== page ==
# Reduction of Turing-machine language

How to show that the following language is undecidable using reduction on the halting problem?

$$L: = \{w \in \{0,1\}^* |$$ TM $$M$$ with $$w = \langle M \rangle$$ does not accept any input $$\}$$

When TM doesn't accept any input, does it mean that the Turing machine halts or it just rejects any words?

And how to show that this language is not semi-decidable? I think to do it with a complement but I don't know how to start. Should I use the Rice's theorem in this proof?

I'd assume that a TM does not accept any input if for every input $$w$$ it either loops or halts and rejects.

The general approach to show some language is undecidable goes as follows:

1. Assume that there exists a machine $$M$$ that recognizes the language you are given
2. Take some language that you know is undecidable
3. Create a machine $$N$$ that using $$M$$ solves the undecidable language
4. Since the language is undecidable, you have reached a contradiction

Do you see how being able to answer the question "is it true that machine $$T$$ doesn't accept any input?" would help you answering the question "does machine $$T'$$ accept $$\epsilon$$?"?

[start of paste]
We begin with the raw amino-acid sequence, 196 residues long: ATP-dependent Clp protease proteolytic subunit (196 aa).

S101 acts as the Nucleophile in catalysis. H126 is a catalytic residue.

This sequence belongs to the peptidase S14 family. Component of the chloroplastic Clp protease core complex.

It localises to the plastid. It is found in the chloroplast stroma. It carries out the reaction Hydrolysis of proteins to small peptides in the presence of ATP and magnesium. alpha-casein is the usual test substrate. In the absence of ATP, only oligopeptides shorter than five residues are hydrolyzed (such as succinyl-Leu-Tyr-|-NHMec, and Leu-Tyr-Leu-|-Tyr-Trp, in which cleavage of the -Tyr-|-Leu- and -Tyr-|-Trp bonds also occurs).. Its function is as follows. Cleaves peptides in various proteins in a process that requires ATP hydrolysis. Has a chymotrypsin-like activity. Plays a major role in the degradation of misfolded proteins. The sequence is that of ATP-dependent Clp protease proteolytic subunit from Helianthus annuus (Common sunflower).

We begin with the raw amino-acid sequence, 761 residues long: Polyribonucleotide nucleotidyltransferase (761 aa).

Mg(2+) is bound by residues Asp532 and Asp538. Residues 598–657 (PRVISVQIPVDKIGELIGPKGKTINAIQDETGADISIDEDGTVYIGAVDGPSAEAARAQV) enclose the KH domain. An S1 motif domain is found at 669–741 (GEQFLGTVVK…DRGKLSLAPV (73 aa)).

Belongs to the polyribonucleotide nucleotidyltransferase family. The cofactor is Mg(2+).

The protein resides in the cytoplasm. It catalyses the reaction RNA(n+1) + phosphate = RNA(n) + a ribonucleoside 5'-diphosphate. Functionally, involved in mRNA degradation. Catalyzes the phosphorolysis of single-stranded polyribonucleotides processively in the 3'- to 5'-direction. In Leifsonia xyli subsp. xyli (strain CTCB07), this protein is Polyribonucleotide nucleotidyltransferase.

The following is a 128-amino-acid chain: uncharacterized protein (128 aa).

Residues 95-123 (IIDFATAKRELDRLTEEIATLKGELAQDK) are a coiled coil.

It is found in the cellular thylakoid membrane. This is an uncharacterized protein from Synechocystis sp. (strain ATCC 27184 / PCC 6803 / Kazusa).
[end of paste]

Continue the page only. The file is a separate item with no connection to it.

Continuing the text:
Hint: Sometimes it is useful to create a machine that ignores its input!

About semi-decidability: There's a theorem that says that a language is decidable if and only if it is semi-decidable and its complement is semi-decidable. Once you prove that your language is undecidable you can easily check that its component is semi-decidable, which immediately gives you that the language itself cannot be semi-decidable.

Regarding Rice's Theorem: Generally I'd say it is a very useful theorem, but I would recommend to solve some undecidability exercises using just pure contradictory reasoning, since it allows you to understand the concept of reducing one problem to another better, in my opinion :)

• Thank you for explanations, I proved at last that this language is undecidable. But I got stuck in proving that it's not semi-decidable. I know that one of the properties of semi-decidability is when TM accepts the language, which is not this case. How to check that the complement is semi-decidable? Should I use characteristic function? May 24 at 12:45
• There's a trick to this - assume $M \in \bar{L}$ that is machine $M$ accepts some word. The problem is we don't know what word that is. If we just ran $M$ on the empty input and then $0$, then $1$ then $00$ and so on, we could never find the word $M$ accepts because for example $M$ loops on $\epsilon$. What you do is the following - enumerate all binary words $w_0, w_1, w_2, \ldots$ (you don't actually write them anywhere) and in the $i$-th step run $M$ on words $w_0, \ldots, w_i$ for $i$ steps each. This way if $M$ accepts $w_k$ you will eventually find out that $M$ accepts $w_k$. May 25 at 13:11
• If this is not clear to You I'd suggest reading about Universal Turing Machines May 25 at 13:13